And this spring the city came close to lining all of its ocean-block streets with parking meters as an alternative to raising taxes. Public opposition forced the city to cancel the parking meters at the last minute. On a typical summer Saturday evening it can take 40 minutes to drive the 10 miles from one end of Coastal Highway to the other. If development continues unchecked, opponents of development say, traffic congestion will worsen to the point of gridlock and the quality of life will deteriorate. "People come here and see all the high-rises, they see all the traffic and they have second thoughts about coming back," said Hank Westfall, president of one of Ocean City's civic associations. Ultimately, development opponents say, if people do stop coming back, the jewel of the mid-Atlantic coast will be left in economic turmoil. Ocean City will become the city that ate itself.

Developers, on the other hand, say the city's economic vitality and quality of life depend on new construction. They say that extensive redevelopment will use land more intensively, increasing the demand for services but increasing tax revenues even more. Taxes will not have to be raised. Continued high-and mid-rise construction is in the city's best interest, they say, for a simple reason: Ocean City's land is so expensive that the only viable low-rise alternative is cheap pre-fabricated buildings that attract lower-income tourists. If restrictions on development continue, developers believe, they will soon have to leave town, and Ocean City, like Atlantic City before it, will begin the slow slide first to deterioration and then to casino gambling.

Although Ocean City has historically been as friendly to developers as any East Coast resort, the anti-development faction has clearly gained the advantage in recent years. In 1984 and 1985, the city waged war over density regulations, with an organized developers' coalition arguing that there should be no density reduction. "Ocean City is what it is and it's too late for you all to change it," said Bob Warfield, one of the resort's leading realtors.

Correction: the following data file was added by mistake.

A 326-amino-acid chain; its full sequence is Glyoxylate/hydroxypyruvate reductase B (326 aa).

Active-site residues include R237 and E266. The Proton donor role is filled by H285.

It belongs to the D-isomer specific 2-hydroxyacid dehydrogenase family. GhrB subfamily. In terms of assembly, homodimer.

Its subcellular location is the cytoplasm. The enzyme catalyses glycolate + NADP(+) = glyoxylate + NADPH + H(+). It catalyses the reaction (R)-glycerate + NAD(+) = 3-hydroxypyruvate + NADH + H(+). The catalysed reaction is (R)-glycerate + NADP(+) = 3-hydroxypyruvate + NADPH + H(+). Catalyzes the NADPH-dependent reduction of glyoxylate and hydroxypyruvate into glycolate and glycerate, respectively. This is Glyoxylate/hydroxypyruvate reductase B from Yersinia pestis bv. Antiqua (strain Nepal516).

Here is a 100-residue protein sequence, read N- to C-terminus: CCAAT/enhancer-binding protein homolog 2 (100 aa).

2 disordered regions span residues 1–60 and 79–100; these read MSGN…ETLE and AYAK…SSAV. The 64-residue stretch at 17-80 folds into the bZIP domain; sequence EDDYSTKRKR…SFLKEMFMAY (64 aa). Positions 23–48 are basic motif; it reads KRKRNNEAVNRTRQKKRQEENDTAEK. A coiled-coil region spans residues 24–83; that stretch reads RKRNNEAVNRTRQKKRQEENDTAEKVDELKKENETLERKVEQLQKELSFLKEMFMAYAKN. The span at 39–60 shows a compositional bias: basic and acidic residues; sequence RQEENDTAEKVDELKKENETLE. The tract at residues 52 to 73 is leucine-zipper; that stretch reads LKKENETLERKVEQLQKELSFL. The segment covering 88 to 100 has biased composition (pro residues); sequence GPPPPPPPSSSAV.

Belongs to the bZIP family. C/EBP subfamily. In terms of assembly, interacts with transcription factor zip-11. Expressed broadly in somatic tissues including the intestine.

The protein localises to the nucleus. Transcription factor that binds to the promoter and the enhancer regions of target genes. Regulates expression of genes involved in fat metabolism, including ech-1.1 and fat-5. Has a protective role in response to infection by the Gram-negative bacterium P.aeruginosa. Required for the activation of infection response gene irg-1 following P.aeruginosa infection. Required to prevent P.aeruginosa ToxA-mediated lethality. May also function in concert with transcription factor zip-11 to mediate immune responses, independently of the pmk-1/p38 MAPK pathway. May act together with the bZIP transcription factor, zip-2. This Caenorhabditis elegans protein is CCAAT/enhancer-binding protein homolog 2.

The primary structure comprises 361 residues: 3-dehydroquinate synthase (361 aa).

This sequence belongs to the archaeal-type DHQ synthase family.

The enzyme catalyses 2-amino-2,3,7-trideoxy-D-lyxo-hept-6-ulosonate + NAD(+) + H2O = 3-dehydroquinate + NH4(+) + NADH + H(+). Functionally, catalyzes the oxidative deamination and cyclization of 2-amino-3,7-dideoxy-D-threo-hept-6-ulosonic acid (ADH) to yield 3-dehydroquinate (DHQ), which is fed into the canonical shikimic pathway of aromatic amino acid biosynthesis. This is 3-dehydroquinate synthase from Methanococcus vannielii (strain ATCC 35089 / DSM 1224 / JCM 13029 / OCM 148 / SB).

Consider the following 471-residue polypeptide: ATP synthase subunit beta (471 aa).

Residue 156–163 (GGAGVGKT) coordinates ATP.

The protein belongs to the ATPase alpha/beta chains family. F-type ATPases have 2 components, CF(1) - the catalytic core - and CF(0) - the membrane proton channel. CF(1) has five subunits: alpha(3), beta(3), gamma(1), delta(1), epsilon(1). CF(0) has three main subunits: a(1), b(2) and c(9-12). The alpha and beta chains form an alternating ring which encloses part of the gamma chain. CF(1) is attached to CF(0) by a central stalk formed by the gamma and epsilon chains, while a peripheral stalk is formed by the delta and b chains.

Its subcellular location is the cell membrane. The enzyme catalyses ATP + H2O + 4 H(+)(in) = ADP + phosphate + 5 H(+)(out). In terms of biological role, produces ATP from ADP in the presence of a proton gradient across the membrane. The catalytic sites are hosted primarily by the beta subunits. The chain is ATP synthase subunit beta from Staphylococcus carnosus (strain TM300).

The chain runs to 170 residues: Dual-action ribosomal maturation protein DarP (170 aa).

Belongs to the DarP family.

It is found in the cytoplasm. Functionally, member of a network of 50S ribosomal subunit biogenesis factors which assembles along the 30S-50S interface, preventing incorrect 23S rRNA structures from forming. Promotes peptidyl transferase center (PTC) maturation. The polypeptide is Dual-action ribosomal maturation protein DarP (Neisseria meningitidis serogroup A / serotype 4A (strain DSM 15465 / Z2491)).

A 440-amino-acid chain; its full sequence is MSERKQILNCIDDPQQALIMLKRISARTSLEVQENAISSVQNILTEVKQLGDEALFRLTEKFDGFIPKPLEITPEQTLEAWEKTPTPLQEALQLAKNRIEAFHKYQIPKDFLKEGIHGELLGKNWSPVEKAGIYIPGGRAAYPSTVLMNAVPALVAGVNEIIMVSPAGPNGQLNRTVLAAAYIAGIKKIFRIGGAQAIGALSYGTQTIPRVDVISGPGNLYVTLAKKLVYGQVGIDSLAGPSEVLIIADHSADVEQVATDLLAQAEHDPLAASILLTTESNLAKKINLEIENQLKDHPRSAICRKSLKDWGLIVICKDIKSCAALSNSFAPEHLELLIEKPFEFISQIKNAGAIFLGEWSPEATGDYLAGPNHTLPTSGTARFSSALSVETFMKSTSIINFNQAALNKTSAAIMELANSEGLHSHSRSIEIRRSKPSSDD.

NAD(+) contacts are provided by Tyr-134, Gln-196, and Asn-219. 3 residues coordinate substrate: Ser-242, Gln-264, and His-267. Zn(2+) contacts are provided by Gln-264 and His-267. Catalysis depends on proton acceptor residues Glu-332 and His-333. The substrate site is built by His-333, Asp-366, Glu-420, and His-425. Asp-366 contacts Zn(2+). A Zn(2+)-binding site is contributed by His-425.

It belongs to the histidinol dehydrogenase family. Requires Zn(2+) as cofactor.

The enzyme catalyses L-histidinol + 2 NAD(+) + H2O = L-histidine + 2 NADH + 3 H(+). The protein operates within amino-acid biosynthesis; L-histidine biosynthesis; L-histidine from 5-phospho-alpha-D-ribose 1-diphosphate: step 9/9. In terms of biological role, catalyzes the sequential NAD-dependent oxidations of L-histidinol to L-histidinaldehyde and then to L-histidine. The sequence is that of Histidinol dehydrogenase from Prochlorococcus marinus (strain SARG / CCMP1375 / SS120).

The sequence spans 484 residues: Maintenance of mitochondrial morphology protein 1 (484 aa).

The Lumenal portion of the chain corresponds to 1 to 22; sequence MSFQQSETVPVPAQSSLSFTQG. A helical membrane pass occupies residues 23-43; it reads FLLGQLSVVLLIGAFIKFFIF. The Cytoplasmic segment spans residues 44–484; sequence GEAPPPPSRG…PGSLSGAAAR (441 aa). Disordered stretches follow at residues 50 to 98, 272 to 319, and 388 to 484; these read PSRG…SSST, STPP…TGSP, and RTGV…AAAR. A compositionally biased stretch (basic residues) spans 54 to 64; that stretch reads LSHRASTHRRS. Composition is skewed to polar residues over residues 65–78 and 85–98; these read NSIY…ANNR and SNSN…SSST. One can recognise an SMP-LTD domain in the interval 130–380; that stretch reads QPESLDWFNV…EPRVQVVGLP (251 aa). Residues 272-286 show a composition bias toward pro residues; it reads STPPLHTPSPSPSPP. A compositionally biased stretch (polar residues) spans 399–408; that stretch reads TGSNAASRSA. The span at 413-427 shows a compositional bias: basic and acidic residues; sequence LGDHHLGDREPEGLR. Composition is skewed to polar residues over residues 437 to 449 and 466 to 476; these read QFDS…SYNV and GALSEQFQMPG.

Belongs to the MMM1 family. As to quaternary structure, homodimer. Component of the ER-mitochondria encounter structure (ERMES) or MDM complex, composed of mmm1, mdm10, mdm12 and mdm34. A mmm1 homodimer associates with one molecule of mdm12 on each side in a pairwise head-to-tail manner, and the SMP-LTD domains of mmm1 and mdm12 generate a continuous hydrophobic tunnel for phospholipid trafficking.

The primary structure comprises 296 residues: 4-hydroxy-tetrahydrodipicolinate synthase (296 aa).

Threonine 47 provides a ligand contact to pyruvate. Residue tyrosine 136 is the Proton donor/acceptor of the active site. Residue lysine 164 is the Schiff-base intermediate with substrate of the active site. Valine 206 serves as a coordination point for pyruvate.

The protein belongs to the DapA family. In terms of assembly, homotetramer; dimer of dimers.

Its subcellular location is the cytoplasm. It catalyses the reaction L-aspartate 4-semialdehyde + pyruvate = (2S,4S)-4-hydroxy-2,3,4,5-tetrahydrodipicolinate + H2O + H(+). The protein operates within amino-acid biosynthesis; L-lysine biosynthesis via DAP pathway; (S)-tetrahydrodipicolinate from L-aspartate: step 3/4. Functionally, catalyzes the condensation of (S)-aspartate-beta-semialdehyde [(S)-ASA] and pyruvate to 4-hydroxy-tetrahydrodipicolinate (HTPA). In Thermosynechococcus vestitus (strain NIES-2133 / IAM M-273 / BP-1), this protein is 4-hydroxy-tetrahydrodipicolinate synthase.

Despite that argument, the anti-development faction won out, and allowable density was reduced roughly 50 percent. This year, the city passed a controversial ordinance allowing buildings up to 14 stories in five of eight zoning districts. It sparked a referendum petition drive among residents, leading to the repeal of the ordinance and passage of another. Now a new petition drive is under way against that ordinance, and many developers worry that enough people in Ocean City are opposed to further construction to make any high-rise ordinance ineffective. They worry that the grassroots anti-development campaign is, in effect, forcing a building moratorium in Ocean City.

"If this anti-development atmosphere continues, it'll ruin the city," said Ed Goldstein, whose proposed 12-story Hilton hotel at 91st Street is the project most immediately affected by the high-rise ordinance. "The builder in Ocean City will not survive because of it."

There is doom in both sides' scenarios of an Ocean City with the other in control. But the emotional nature of their conflict often obscures what the two groups have in common. Both, for instance, say that an architectural review board is necessary in Ocean City and that the resort needs to concentrate in the future on quality rather than quantity -- quality of design, quality of services, quality of community relations. Both agree that Ocean City was allowed to grow willy-nilly in the past and now needs a plan for the future.